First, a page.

About The School of Computer Science

Computer Science covers the theory and practice behind the design and implementation of computer and information systems. Fundamental to computer science are questions about how to describe, process, manage, and analyze information and computation. A fundamental building block is the study of algorithms. An algorithm presents a detailed sequence of actions solving a particular task. A computer program is the implementation of an algorithm in a specific programming language, which enables a computer to execute the algorithm. Software generally refers to a computer program or a set of related computer programs.

Based on the building blocks of computational thinking and programming, computer science is split into many different areas. Examples are:

  • The study of algorithms and data structures
  • Programming languages and methodology
  • Theory of computation
  • Software engineering (the design of large software systems)
  • Computer architecture (the structure of the hardware)
  • Communication between computers
  • Operating systems (the software that shields users from the underlying hardware)
  • Database systems (software that handles large amounts of data efficiently)
  • Artificial intelligence (algorithms inspired by human information processing)
  • Computer vision (algorithms that let computers see and recognize their environment)
  • Computer graphics
  • Robotics (algorithms that control robots)
  • Computational biology (algorithms and methods that address problems inspired by biology)

Computer science also plays an important role in many other fields, including Biology, Physics, Engineering, Business, Music, and Neuroscience, where it is necessary to process and reason large amounts of data. Computer Science is strongly related to mathematics, linguistics, and engineering.

A degree in Computer Science offers excellent job prospects. As the use of computers and specialized software plays a crucial role in business, science, and our personal life, computer science graduates are in high demand. Computer scientists find jobs in software development, consulting, research, and project management. As computer scientists often develop the software for a specific application domain (e.g., business, engineering, medicine), they must be prepared and willing to get to know their application area.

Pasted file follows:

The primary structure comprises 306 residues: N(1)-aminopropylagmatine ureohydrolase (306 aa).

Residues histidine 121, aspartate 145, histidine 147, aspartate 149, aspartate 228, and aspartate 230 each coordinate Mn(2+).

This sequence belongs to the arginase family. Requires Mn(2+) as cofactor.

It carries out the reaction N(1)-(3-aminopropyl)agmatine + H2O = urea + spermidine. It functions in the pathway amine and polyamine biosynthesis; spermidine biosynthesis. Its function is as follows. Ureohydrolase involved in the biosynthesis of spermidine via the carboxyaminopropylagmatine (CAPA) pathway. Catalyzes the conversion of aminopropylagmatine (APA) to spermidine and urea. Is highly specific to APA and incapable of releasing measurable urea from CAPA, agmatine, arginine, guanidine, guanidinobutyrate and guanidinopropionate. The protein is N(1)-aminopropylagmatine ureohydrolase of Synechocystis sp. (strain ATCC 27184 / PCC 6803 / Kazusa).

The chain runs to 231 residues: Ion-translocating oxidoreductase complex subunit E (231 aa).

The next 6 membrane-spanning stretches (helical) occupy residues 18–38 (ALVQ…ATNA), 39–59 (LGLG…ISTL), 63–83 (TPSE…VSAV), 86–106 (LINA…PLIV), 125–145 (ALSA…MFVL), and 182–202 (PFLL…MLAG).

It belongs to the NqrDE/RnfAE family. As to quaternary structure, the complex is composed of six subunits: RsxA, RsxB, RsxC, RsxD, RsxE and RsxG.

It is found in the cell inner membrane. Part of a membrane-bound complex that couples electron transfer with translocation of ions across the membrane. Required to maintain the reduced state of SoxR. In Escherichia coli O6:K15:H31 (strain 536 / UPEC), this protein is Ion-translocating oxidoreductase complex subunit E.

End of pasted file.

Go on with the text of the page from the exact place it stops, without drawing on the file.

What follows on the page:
The School of Computer Science offers a wide range of programs. Most programs start with the same set of basic courses allowing students to decide on their exact program once they get a basic understanding of the discipline. Within the Faculty of Science, there is:

  • Major, Honours, Liberal, and Minor programs in Computer Science;
  • Major and Liberal programs in Software Engineering;
  • Major in Computer Science: Computer Games Option;
  • Joint Major and Joint Honours in Mathematics and Computer Science (see Mathematics and Statistics (MATH));
  • Joint Major and Joint Honours in Statistics and Computer Science (see Mathematics and Statistics (MATH));
  • Joint Major in Physics and Computer Science (see Physics (PHYS));
  • Joint Major and Joint Honours in Computer Science and Biology (see Biology (BIOL)).

The School also offers a Major Concentration and Minor concentrations in Computer Science, and a Major Concentration in Software Engineering through the Faculty of Arts (see Faculty of Arts > Undergraduate > Browse Academic Units & Programs > Computer Science (COMP)), or as part of a Bachelor of Arts and Science (see Bachelor of Arts and Science > Undergraduate > Browse Academic Units & Programs > Computer Science (COMP)).

The School's courses are available as electives to Engineering students. Engineering students interested in a minor in Computer Science should consult Faculty of Engineering > Undergraduate > Browse Academic Units & Programs > Minor Programs > Computer Science Courses and Minor Program.

Most course instructors are faculty members of the School that do research in the areas they teach. The School favors interactive teaching practices where students get to know their professors and have the opportunity to do cutting-edge research. Some graduate courses in Computer Science are available to suitably qualified senior undergraduates. The School offers large computing labs in the Lorne Trottier Building, which is dedicated to undergraduate students.

All students planning to enter Computer Science programs are strongly encouraged to make an appointment with an academic adviser through the School's Undergraduate Student Affairs Office (see www.cs.mcgill.ca/academic/undergrad/advising).